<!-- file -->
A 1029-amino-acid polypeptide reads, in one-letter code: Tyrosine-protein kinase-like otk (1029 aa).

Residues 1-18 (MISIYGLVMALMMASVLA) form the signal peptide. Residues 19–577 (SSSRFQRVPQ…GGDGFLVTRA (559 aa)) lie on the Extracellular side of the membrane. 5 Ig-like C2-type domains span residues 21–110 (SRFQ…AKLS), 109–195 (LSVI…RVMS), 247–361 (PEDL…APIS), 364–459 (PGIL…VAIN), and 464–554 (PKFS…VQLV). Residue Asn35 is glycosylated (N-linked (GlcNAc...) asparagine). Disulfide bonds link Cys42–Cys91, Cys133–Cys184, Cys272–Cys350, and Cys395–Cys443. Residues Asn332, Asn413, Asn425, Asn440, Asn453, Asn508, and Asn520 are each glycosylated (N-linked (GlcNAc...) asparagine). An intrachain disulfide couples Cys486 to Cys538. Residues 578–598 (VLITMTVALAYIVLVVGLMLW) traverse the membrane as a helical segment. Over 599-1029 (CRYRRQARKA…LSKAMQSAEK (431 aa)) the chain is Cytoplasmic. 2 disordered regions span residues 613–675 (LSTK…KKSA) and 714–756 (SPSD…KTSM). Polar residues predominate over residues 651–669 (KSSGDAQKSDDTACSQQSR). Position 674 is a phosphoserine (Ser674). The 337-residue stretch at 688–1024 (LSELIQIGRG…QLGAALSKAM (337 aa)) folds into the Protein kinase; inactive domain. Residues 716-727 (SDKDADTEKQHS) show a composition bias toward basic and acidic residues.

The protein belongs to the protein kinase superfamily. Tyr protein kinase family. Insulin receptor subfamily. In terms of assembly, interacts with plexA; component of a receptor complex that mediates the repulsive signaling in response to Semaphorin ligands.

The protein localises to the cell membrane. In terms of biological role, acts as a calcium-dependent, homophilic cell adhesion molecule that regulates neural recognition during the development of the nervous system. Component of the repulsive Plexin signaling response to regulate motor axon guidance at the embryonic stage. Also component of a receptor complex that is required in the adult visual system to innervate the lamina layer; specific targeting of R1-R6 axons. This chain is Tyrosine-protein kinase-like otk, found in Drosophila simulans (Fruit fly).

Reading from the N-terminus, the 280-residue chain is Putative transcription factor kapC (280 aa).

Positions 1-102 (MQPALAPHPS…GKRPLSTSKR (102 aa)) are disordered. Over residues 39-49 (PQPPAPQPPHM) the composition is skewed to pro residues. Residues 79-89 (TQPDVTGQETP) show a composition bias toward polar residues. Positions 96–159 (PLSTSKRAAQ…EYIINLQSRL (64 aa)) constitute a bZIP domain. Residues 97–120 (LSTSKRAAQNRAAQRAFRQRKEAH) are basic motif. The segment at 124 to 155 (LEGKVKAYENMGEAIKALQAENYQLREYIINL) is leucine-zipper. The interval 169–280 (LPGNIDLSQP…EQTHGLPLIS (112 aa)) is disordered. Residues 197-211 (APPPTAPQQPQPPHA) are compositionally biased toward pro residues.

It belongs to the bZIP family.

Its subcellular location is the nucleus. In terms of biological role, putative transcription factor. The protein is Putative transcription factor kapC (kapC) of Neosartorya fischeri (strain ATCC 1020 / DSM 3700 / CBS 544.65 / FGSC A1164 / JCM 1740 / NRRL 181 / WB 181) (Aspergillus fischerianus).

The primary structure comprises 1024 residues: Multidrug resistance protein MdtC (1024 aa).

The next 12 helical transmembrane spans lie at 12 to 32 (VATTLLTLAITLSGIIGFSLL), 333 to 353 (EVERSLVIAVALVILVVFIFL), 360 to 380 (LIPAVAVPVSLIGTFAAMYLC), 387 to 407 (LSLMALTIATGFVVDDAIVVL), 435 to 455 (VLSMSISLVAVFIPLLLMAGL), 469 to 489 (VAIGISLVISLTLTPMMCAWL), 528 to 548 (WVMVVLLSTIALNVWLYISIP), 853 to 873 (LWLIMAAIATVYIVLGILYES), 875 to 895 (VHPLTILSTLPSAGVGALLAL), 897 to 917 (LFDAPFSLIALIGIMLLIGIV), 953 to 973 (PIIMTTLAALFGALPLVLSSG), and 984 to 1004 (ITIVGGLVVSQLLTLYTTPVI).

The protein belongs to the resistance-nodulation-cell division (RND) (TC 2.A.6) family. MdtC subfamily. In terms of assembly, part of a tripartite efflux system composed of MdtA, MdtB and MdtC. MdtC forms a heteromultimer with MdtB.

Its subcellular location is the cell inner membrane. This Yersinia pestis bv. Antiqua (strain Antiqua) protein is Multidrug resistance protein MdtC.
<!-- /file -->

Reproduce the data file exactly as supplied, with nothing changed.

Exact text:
A 1029-amino-acid polypeptide reads, in one-letter code: Tyrosine-protein kinase-like otk (1029 aa).

Residues 1-18 (MISIYGLVMALMMASVLA) form the signal peptide. Residues 19–577 (SSSRFQRVPQ…GGDGFLVTRA (559 aa)) lie on the Extracellular side of the membrane. 5 Ig-like C2-type domains span residues 21–110 (SRFQ…AKLS), 109–195 (LSVI…RVMS), 247–361 (PEDL…APIS), 364–459 (PGIL…VAIN), and 464–554 (PKFS…VQLV). Residue Asn35 is glycosylated (N-linked (GlcNAc...) asparagine). Disulfide bonds link Cys42–Cys91, Cys133–Cys184, Cys272–Cys350, and Cys395–Cys443. Residues Asn332, Asn413, Asn425, Asn440, Asn453, Asn508, and Asn520 are each glycosylated (N-linked (GlcNAc...) asparagine). An intrachain disulfide couples Cys486 to Cys538. Residues 578–598 (VLITMTVALAYIVLVVGLMLW) traverse the membrane as a helical segment. Over 599-1029 (CRYRRQARKA…LSKAMQSAEK (431 aa)) the chain is Cytoplasmic. 2 disordered regions span residues 613–675 (LSTK…KKSA) and 714–756 (SPSD…KTSM). Polar residues predominate over residues 651–669 (KSSGDAQKSDDTACSQQSR). Position 674 is a phosphoserine (Ser674). The 337-residue stretch at 688–1024 (LSELIQIGRG…QLGAALSKAM (337 aa)) folds into the Protein kinase; inactive domain. Residues 716-727 (SDKDADTEKQHS) show a composition bias toward basic and acidic residues.

The protein belongs to the protein kinase superfamily. Tyr protein kinase family. Insulin receptor subfamily. In terms of assembly, interacts with plexA; component of a receptor complex that mediates the repulsive signaling in response to Semaphorin ligands.

The protein localises to the cell membrane. In terms of biological role, acts as a calcium-dependent, homophilic cell adhesion molecule that regulates neural recognition during the development of the nervous system. Component of the repulsive Plexin signaling response to regulate motor axon guidance at the embryonic stage. Also component of a receptor complex that is required in the adult visual system to innervate the lamina layer; specific targeting of R1-R6 axons. This chain is Tyrosine-protein kinase-like otk, found in Drosophila simulans (Fruit fly).

Reading from the N-terminus, the 280-residue chain is Putative transcription factor kapC (280 aa).

Positions 1-102 (MQPALAPHPS…GKRPLSTSKR (102 aa)) are disordered. Over residues 39-49 (PQPPAPQPPHM) the composition is skewed to pro residues. Residues 79-89 (TQPDVTGQETP) show a composition bias toward polar residues. Positions 96–159 (PLSTSKRAAQ…EYIINLQSRL (64 aa)) constitute a bZIP domain. Residues 97–120 (LSTSKRAAQNRAAQRAFRQRKEAH) are basic motif. The segment at 124 to 155 (LEGKVKAYENMGEAIKALQAENYQLREYIINL) is leucine-zipper. The interval 169–280 (LPGNIDLSQP…EQTHGLPLIS (112 aa)) is disordered. Residues 197-211 (APPPTAPQQPQPPHA) are compositionally biased toward pro residues.

It belongs to the bZIP family.

Its subcellular location is the nucleus. In terms of biological role, putative transcription factor. The protein is Putative transcription factor kapC (kapC) of Neosartorya fischeri (strain ATCC 1020 / DSM 3700 / CBS 544.65 / FGSC A1164 / JCM 1740 / NRRL 181 / WB 181) (Aspergillus fischerianus).

The primary structure comprises 1024 residues: Multidrug resistance protein MdtC (1024 aa).

The next 12 helical transmembrane spans lie at 12 to 32 (VATTLLTLAITLSGIIGFSLL), 333 to 353 (EVERSLVIAVALVILVVFIFL), 360 to 380 (LIPAVAVPVSLIGTFAAMYLC), 387 to 407 (LSLMALTIATGFVVDDAIVVL), 435 to 455 (VLSMSISLVAVFIPLLLMAGL), 469 to 489 (VAIGISLVISLTLTPMMCAWL), 528 to 548 (WVMVVLLSTIALNVWLYISIP), 853 to 873 (LWLIMAAIATVYIVLGILYES), 875 to 895 (VHPLTILSTLPSAGVGALLAL), 897 to 917 (LFDAPFSLIALIGIMLLIGIV), 953 to 973 (PIIMTTLAALFGALPLVLSSG), and 984 to 1004 (ITIVGGLVVSQLLTLYTTPVI).

The protein belongs to the resistance-nodulation-cell division (RND) (TC 2.A.6) family. MdtC subfamily. In terms of assembly, part of a tripartite efflux system composed of MdtA, MdtB and MdtC. MdtC forms a heteromultimer with MdtB.

Its subcellular location is the cell inner membrane. This Yersinia pestis bv. Antiqua (strain Antiqua) protein is Multidrug resistance protein MdtC.